I’m unclear as to how the game portion is a game. Removing the Simon Says part removes the process of elimination. How do you win this game? A common definition of “game” is that it includes a win state. Also, if this game is intended to create an association between a physical action (“run to the door”) and an environmental circumstance (“fire alarm going off”) then is five minutes of play time going to be enough to create this link? Would this game be played multiple times over a larger period (such as a semester)? That could help to put the responses into “muscle memory”. While the discussion section is great to have, I think it’s the physical activity that will create the association. “Hand learns better than the eye” kind of thinking.

  13. Tanya Kumar on April 30, 2010 at 2:38 pm

    Love the idea of making a resposive game to get kids involved in disaster preparedness. I think you guys should consider making it more competitive and fun. That way kids would be more enthusiastic and involved and possibly tell others (brothers,sisters, and friends) about this “awesome” game.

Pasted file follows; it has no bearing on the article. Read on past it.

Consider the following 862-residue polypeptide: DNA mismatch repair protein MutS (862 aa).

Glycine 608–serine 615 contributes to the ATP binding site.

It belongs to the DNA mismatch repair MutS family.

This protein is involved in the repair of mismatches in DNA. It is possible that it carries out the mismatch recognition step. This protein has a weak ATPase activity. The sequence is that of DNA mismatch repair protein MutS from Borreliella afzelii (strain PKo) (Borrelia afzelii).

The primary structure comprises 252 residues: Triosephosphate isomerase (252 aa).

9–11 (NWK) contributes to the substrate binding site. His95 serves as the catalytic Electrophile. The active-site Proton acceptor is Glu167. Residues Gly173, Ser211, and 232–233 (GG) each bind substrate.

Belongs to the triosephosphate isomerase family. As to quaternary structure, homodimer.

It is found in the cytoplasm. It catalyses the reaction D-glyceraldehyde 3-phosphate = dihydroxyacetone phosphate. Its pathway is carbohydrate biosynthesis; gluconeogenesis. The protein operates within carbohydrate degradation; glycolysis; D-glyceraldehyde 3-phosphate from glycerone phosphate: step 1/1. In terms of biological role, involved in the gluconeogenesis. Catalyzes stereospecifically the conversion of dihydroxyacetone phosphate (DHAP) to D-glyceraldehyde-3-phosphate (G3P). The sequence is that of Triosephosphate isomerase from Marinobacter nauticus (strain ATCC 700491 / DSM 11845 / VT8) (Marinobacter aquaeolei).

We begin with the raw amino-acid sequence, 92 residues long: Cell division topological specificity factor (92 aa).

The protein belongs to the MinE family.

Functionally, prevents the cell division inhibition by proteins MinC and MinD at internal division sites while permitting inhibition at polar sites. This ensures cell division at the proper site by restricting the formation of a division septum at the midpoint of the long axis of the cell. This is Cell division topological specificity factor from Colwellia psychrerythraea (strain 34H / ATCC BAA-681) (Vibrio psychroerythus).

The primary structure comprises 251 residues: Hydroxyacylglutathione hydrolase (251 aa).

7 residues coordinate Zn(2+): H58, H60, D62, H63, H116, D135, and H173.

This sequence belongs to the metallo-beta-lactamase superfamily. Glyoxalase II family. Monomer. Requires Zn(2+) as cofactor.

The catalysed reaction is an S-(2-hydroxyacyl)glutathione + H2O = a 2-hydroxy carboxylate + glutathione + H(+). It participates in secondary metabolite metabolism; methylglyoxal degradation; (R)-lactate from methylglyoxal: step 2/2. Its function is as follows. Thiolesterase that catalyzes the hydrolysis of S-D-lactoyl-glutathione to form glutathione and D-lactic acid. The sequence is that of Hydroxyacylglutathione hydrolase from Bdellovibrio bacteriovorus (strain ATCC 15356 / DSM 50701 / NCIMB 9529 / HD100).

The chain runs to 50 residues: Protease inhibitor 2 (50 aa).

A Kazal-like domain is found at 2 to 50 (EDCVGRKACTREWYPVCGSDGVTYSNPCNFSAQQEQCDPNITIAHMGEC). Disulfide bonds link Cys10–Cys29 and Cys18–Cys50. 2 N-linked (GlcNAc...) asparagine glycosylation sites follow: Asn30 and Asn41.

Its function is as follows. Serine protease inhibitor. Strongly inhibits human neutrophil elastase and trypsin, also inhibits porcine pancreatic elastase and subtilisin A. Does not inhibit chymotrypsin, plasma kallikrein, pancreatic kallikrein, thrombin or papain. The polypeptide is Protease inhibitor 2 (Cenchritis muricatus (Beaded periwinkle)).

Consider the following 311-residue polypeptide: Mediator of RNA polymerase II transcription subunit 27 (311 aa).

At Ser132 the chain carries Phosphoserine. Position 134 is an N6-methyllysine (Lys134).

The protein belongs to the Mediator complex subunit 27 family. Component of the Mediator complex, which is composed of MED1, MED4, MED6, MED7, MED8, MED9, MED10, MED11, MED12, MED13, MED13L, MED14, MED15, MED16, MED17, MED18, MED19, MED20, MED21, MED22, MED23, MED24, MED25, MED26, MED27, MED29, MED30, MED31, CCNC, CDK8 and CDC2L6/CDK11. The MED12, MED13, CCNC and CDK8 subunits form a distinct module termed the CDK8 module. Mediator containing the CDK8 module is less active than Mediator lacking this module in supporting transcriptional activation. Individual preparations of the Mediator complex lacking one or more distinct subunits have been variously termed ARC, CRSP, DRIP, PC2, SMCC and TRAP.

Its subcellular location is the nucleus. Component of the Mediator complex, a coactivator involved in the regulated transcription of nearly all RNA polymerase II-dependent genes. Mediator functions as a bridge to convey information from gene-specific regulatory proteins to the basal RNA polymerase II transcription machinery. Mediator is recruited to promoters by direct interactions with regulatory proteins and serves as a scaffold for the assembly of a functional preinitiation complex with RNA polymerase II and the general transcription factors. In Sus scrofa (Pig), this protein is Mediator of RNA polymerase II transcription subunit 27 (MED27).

14. Maya_Sariahmed on April 30, 2010 at 2:47 pm

    I think you have a really awesome research base, and the content is all fleshed out which is great, there just needs to be some sort of device in the activity that makes that content stick in their memory. I love the idea of having the students do something that’s physical–what if their reactions to the situations weren’t so literal? If they were reacting with their bodies in ways that were a little more goofy and silly, that alone would make those 5-10 minutes more memorable. Like what if instead of running to the door, they’re pulling on their ears while sticking out their tongue? Or jumping up and down seven times or touching their toes or whatever! The discussion part already satisfies the making sense of what they just did, so maybe the thing they actually do in reaction to situations can make a little less sense and be purely fun.